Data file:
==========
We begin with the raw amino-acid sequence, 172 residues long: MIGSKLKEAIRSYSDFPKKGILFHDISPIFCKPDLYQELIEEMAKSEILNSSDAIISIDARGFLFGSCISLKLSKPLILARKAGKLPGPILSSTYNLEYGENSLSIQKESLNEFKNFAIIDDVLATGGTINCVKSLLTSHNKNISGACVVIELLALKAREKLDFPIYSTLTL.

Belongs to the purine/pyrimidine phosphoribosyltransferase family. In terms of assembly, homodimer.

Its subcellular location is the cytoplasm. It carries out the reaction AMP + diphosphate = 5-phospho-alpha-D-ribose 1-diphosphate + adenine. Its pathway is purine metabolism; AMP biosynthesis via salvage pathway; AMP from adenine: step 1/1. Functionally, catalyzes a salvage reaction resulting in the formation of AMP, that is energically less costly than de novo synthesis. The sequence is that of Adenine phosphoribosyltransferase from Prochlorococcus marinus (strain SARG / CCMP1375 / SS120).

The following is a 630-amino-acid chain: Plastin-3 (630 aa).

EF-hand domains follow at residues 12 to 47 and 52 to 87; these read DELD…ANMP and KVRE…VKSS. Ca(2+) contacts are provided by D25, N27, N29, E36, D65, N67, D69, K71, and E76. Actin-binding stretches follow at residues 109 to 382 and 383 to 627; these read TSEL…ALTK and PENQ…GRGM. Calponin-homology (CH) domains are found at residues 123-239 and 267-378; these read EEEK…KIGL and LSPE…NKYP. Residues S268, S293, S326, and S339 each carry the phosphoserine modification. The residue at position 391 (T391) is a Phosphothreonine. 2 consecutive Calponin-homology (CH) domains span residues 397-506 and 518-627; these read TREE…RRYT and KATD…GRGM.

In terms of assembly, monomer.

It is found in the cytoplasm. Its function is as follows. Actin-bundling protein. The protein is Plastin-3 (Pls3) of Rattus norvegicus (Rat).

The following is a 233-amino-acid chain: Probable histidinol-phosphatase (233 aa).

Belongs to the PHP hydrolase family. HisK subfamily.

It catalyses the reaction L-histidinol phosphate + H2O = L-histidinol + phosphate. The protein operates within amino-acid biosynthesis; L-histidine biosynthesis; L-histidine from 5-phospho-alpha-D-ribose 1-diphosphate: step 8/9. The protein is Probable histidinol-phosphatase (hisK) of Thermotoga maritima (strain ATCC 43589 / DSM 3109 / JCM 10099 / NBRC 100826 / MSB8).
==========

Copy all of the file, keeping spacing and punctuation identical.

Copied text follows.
We begin with the raw amino-acid sequence, 172 residues long: MIGSKLKEAIRSYSDFPKKGILFHDISPIFCKPDLYQELIEEMAKSEILNSSDAIISIDARGFLFGSCISLKLSKPLILARKAGKLPGPILSSTYNLEYGENSLSIQKESLNEFKNFAIIDDVLATGGTINCVKSLLTSHNKNISGACVVIELLALKAREKLDFPIYSTLTL.

Belongs to the purine/pyrimidine phosphoribosyltransferase family. In terms of assembly, homodimer.

Its subcellular location is the cytoplasm. It carries out the reaction AMP + diphosphate = 5-phospho-alpha-D-ribose 1-diphosphate + adenine. Its pathway is purine metabolism; AMP biosynthesis via salvage pathway; AMP from adenine: step 1/1. Functionally, catalyzes a salvage reaction resulting in the formation of AMP, that is energically less costly than de novo synthesis. The sequence is that of Adenine phosphoribosyltransferase from Prochlorococcus marinus (strain SARG / CCMP1375 / SS120).

The following is a 630-amino-acid chain: Plastin-3 (630 aa).

EF-hand domains follow at residues 12 to 47 and 52 to 87; these read DELD…ANMP and KVRE…VKSS. Ca(2+) contacts are provided by D25, N27, N29, E36, D65, N67, D69, K71, and E76. Actin-binding stretches follow at residues 109 to 382 and 383 to 627; these read TSEL…ALTK and PENQ…GRGM. Calponin-homology (CH) domains are found at residues 123-239 and 267-378; these read EEEK…KIGL and LSPE…NKYP. Residues S268, S293, S326, and S339 each carry the phosphoserine modification. The residue at position 391 (T391) is a Phosphothreonine. 2 consecutive Calponin-homology (CH) domains span residues 397-506 and 518-627; these read TREE…RRYT and KATD…GRGM.

In terms of assembly, monomer.

It is found in the cytoplasm. Its function is as follows. Actin-bundling protein. The protein is Plastin-3 (Pls3) of Rattus norvegicus (Rat).

The following is a 233-amino-acid chain: Probable histidinol-phosphatase (233 aa).

Belongs to the PHP hydrolase family. HisK subfamily.

It catalyses the reaction L-histidinol phosphate + H2O = L-histidinol + phosphate. The protein operates within amino-acid biosynthesis; L-histidine biosynthesis; L-histidine from 5-phospho-alpha-D-ribose 1-diphosphate: step 8/9. The protein is Probable histidinol-phosphatase (hisK) of Thermotoga maritima (strain ATCC 43589 / DSM 3109 / JCM 10099 / NBRC 100826 / MSB8).